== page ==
Alternatively, it may be that these increases are added to your tax bill after the 50% limitation has been calculated, in effect increasing the bouclier fiscal threshold. This would increase the tax bill of anyone whose taxes are currently restricted by the bouclier fiscal.

So far, no increases have been announced in relation to the social charges, which are payable in addition to the tax rates mentioned above at a total rate of 12.1% on investment income and capital gains.

Despite these tax increases, there remain some very tax efficient solutions for residents of France. The assurance vie is still a particularly attractive option, since no announcement has been made to increase the fixed rates applying to these investments.

With an approved assurance vie, the fund rolls up tax free. Tax is only ever payable when a withdrawal is made and then only the growth element of the withdrawal is taxed.

So, for example, if the whole portfolio of assets has grown by 7%, 93% of the withdrawal is tax free.

The taxpayer has the option to elect for the fixed rates of tax, which reduce the longer the investment has been held, or for the scale rates to apply.

The option is available each time a withdrawal is made, so you can choose whichever method results in the lowest tax bill in your circumstances.

An assurance vie can also be an effective means of avoiding or reducing French succession tax and French succession law.

Raising income tax on high earners and increasing levies on capital gains and stock options marks a departure for President Sarkozy, but the biggest shock for French workers will be in the increase in the legal retirement age.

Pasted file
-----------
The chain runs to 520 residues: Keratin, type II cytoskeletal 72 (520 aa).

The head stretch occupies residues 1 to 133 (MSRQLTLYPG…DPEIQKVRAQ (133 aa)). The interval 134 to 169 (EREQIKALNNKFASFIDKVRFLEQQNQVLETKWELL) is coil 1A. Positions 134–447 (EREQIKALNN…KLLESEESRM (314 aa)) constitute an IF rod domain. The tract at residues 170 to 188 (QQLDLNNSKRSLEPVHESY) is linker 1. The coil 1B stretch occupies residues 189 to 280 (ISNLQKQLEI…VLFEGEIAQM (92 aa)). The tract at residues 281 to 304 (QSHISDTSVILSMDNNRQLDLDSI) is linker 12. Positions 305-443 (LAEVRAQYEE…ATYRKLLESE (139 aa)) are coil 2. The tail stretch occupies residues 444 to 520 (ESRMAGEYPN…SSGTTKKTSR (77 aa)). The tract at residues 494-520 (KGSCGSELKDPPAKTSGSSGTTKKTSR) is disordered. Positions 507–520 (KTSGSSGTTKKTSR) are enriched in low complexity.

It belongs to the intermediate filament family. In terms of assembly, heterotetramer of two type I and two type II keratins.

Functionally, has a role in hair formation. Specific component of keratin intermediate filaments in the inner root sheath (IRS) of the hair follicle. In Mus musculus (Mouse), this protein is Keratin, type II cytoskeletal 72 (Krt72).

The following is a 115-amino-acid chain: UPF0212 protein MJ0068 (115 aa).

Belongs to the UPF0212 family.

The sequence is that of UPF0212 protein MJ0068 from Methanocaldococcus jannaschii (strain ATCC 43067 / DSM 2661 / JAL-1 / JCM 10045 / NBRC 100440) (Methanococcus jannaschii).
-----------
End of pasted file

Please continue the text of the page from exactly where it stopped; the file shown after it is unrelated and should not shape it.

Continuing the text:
Under the proposals, it will rise progressively from 60 to 62 by 2018. This starts next year, when workers will have to work an extra four months before they can claim their pension.

The reforms apply to both the public and private sector.

France has one of the highest life expectancies in the world but, even with the reforms, it will still have one of the lowest retirement ages in the developed world. The government has no choice but to take steps to secure financing for its pension system.

There are many well established opportunities for expatriates living in France to reduce taxation. Most of the tax planning structures have been left unaffected by the latest round of tax changes. It makes even more sense now to take full advantage of tax breaks that will save tax for the longer term.

However in order to reduce the impact of the tax rises, and tax planning in general, you should take professional advice to ensure that the methods you use are approved in France and are suitable for your personal circumstances and objectives.

This column is written by Bill Blevins of Blevins Franks financial advice group (www.blevinsfranks.com) who has written for the Sunday Times on overseas finance for the past 10 years. He is the co-author of the Blevins Franks Guide to Living in France. This column is exclusive to Connexion.